Hey Markus, no capacitor and this just starting happening a few days ago when I posted this.. I did just find out that my left front speaker wasn't working and found out that an RCA cable was loose as if you were trying to get some stubborn headphones to work and you rotate them.. It could very well be a grounding issue. Thanks for the advice and I'm going to probably bring it into an audio shop.


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BringTheIntegraBack
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That alternator whine you have going on will never get out of your head. Even once your audio guy fixes the install, you will keep hearing that wheeee wheeeeeeee in your head as though Maxwell the pig were in your ears.

Have your install checked; if the noise has only just appeared after months/years of a good install, something has come loose or, as Markus said, something has failed. Good grounding of components, especially to a common ground, and good RCAs keep such noises at bay in most installs.

But that wheeeee stays with you forever once you have experienced it!
 

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lol wut
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My best guess would be one of two things. Either your ground (-) for the amp is poor or you have your RCA cables running alongside or too close to the power wires for the amp, which could transmit noise like that if they are poorly shielded cables.
 

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Honda Nation
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I always make sure I sand down the ground point on the chassis to bare metal to remove all the paint and any dirt. And then ground your entire system to that one point.

There is something called potential difference. A car's voltage can measure differently depending on where on the chassis you test at a ground point. Make sure all the aftermarket components are grounded at the same point and that the paint is sanded down to the bare metal.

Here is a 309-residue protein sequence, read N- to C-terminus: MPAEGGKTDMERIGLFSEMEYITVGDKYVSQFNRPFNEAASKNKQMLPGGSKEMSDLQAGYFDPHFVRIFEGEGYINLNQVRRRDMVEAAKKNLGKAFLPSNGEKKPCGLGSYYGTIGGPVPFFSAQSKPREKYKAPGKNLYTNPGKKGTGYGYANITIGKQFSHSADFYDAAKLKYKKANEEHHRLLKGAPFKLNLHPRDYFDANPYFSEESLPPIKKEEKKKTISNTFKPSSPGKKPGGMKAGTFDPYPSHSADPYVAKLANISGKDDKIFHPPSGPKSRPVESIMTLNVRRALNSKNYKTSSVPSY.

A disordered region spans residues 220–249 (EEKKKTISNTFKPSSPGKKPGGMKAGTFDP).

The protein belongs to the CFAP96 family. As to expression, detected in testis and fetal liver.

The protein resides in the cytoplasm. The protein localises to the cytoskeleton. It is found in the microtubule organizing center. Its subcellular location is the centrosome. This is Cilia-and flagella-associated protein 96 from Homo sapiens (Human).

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Alternator whine is a grounding issue 100% of the time. Sometimes it's vehicle chassis grounds, sometimes it's the HU, or amp wiring, or a bad cable, or even internal grounds in the HU or a component itself. The signal wires too-close to power wires thing is a myth perpetuated by cable companies that want to sell you shielded cables, then as a result taken up by installers who run signal on one side and power on the other side of the car. Not that it's a bad idea to do that, but it's exceedingly difficult to induct noise from your car's power to signal wires via proximity.

That said, in a new-ish car, it's generally going to be wiring. Does it do it regardless of source? If not, what sources are clean? Suisunca has it right.
 

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Alternator whine is a grounding issue 100% of the time. Sometimes it's vehicle chassis grounds, sometimes it's the HU, or amp wiring, or a bad cable, or even internal grounds in the HU or a component itself. The signal wires too-close to power wires thing is a myth perpetuated by cable companies that want to sell you shielded cables, then as a result taken up by installers who run signal on one side and power on the other side of the car. Not that it's a bad idea to do that, but it's exceedingly difficult to induct noise from your car's power to signal wires via proximity.

That said, in a new-ish car, it's generally going to be wiring. Does it do it regardless of source? If not, what sources are clean? Suisunca has it right.
How is it a myth when I can test this fairly easily and get consistent alternator whine by taking my CHEAP rca cables near a power wire? the amp power wire has a "field" of sorts, closer more whine. While it is true that grounding can produce whine. Cheap RCAs near power wires will induce whining, trust me.
 

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Honda Nation
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Alternator whine is a grounding issue 100% of the time. Sometimes it's vehicle chassis grounds, sometimes it's the HU, or amp wiring, or a bad cable, or even internal grounds in the HU or a component itself. The signal wires too-close to power wires thing is a myth perpetuated by cable companies that want to sell you shielded cables, then as a result taken up by installers who run signal on one side and power on the other side of the car. Not that it's a bad idea to do that, but it's exceedingly difficult to induct noise from your car's power to signal wires via proximity.